At least 150 people including children have been killed in two days of fighting in the latest ethnic clashes over land disputes in Sudan’s southern Blue Nile state, a medic said Thursday.
The fighting is some of the worst in recent months, and crowds took to the streets of the Blue Nile state capital Damazin in protest, chanting slogans condemning a conflict that has left hundreds dead this year.
Clashes in Blue Nile broke out last week after reported arguments over land between members of the Hausa people and rival groups, with residents reporting hundreds fleeing intense gunfire and homes set ablaze.
The fighting has centred around the Wad al-Mahi area near Roseires, some 500 kilometres (310 miles) south of the capital Khartoum.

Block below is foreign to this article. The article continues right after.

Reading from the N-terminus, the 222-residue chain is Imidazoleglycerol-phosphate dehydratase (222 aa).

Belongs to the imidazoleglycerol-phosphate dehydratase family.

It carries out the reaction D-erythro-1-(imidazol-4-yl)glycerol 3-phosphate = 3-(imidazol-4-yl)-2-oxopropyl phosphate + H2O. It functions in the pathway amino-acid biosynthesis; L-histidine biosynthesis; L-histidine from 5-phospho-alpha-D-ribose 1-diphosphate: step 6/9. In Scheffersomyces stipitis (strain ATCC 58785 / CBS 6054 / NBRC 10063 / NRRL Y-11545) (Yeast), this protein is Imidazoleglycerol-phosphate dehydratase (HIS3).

“A total 150 people including women, children and elderly were killed between Wednesday and Thursday,” said Abbas Moussa, head of Wad al-Mahi hospital. “Around 86 people were also wounded in the violence.”
On Thursday, hundreds marched through Damazin, some calling for the state governor to be sacked, witnesses said.
“No, no to violence,” the demonstrators chanted.
Eddie Rowe, the United Nations aid chief for Sudan, said he was “deeply concerned” at ongoing fighting, reporting that “an unconfirmed 170 people have been killed and 327 have been injured” since the latest unrest began on October 13.